1.3 New methodology and counting rules, large historic data collection
To support the approach taken by the report, a new and enriched data set has been established, featuring some new concepts and methods. This is based on the most significant or prevailing directive issued to Corrections, by the Courts or the New Zealand Parole Board, in relation to an individual offender. For example, if a recorded directive requires that an offender is sentenced to prison, and no order applies indicating that he/she is to be released on or before a particular day, then the offender is counted as "prison sentenced" on that day 1 .
A unique aspect of the data-set is the incorporation of sentence histories of all offenders managed by New Zealand’s Prison and Probation Services since 1980. This includes the complete conviction and sentencing histories of all known offenders, excluding convictions not resulting in sentences administered by Corrections (such as fines and discharges). Although the original source data is substantially the same as that for other published reports, the counting rules used here differ from those traditionally used for prison muster and community sentence new starts. Instead of new sentence starts this report quantifies numbers of offenders directed to episodes of correctional management categories, and transitions between such episodes (see chapter 11 Data source and enrichment methodology for details).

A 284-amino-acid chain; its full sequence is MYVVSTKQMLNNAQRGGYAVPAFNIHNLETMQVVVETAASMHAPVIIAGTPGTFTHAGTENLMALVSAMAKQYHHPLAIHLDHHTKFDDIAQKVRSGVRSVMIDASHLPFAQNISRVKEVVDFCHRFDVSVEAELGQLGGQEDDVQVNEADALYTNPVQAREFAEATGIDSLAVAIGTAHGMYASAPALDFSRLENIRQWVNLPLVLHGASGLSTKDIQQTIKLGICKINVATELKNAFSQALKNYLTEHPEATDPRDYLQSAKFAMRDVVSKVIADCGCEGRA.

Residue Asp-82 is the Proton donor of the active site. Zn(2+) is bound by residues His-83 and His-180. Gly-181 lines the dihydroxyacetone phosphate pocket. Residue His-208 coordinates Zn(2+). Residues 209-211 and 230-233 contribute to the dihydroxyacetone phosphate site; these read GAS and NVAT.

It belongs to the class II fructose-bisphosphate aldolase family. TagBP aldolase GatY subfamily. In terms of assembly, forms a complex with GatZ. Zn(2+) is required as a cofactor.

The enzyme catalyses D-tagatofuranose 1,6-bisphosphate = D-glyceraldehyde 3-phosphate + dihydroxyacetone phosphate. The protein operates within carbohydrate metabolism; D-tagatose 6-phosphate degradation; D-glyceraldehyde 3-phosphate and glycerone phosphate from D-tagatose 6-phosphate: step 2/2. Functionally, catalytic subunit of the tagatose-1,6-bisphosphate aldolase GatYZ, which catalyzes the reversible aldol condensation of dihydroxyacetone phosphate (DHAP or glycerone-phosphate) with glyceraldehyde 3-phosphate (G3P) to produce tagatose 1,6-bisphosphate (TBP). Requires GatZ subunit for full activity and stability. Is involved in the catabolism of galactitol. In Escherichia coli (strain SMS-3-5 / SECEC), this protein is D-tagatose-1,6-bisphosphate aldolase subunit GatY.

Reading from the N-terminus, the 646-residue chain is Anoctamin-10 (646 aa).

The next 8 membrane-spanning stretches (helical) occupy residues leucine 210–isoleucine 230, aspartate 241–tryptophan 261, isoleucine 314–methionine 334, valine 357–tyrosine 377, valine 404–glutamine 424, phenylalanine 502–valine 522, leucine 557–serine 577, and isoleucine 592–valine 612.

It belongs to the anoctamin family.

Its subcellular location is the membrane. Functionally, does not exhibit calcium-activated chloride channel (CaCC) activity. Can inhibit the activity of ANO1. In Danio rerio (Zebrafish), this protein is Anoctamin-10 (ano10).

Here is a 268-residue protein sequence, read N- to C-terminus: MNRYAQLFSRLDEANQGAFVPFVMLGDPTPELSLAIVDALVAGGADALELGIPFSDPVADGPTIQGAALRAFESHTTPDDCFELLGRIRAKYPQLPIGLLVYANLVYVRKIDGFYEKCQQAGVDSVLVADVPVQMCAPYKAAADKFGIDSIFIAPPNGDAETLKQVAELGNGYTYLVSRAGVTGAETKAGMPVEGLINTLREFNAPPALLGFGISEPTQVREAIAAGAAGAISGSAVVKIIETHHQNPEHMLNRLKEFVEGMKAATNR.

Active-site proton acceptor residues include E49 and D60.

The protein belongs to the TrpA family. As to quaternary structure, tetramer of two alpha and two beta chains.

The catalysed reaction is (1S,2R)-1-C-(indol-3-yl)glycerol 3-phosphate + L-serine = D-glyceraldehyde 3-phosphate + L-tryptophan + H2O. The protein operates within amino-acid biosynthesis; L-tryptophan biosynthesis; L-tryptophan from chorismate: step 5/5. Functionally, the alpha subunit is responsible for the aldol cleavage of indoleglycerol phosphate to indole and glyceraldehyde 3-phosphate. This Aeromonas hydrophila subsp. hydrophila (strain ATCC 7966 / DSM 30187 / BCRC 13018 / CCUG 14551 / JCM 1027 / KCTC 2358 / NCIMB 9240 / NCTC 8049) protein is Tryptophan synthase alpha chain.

The data quality of the report largely reflects the quality of data in Corrections’ Integrated Offender Management System (IOMS) database. Like all large historic data collections this data is not without error. However, the methodology used is robust and data checking reveals overall quality to be very good.
1 The term “sentenced muster” is not used in this report as this term has a specific and different meaning in other contexts (generally referring to counts of sentenced prisoners physically present on a prison site on a day). However, prison sentenced offenders may not actually be on site due to hospitalisation, movement to a psychiatric facility, temporary release, escape, death, missing data etc.